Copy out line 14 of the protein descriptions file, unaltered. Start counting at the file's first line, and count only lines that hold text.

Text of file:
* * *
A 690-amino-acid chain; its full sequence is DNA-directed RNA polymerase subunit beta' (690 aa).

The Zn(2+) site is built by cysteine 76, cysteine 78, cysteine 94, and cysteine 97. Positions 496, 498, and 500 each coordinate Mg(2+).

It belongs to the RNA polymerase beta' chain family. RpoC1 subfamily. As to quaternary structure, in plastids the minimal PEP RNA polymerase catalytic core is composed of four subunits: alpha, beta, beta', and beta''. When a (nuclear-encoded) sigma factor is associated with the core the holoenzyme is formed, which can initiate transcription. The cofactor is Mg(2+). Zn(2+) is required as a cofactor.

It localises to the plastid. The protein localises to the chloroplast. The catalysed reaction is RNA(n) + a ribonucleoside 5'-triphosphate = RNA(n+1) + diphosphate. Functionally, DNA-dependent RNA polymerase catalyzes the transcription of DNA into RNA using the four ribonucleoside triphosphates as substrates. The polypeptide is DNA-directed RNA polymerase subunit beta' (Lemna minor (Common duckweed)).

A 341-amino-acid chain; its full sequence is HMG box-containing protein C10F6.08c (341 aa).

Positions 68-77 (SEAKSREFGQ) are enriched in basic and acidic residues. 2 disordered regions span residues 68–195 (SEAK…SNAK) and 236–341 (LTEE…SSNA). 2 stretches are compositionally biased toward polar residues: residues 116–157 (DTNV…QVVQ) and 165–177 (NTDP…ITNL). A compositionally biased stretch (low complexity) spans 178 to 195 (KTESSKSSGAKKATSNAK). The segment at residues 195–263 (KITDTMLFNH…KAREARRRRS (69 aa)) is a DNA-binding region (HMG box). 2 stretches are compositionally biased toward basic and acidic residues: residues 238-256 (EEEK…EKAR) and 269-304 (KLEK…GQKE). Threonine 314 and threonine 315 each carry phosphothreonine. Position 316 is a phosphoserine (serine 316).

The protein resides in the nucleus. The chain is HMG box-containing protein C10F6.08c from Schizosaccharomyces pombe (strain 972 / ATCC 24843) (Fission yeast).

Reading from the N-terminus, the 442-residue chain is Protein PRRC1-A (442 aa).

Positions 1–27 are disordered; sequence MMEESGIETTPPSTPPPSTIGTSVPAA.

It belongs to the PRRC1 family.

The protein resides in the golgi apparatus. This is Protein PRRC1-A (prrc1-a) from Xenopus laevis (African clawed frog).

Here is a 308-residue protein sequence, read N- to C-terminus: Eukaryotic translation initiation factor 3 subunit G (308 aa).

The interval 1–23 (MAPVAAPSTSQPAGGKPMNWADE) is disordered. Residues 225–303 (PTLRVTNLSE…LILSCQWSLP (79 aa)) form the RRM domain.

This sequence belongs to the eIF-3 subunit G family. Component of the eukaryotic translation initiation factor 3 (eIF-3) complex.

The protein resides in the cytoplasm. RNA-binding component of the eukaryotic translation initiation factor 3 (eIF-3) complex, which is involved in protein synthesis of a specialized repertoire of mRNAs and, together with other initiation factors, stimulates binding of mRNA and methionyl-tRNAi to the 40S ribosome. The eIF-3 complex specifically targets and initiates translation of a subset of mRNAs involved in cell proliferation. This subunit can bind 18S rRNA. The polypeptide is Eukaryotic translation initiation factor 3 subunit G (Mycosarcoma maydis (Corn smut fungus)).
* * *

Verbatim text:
This sequence belongs to the eIF-3 subunit G family. Component of the eukaryotic translation initiation factor 3 (eIF-3) complex.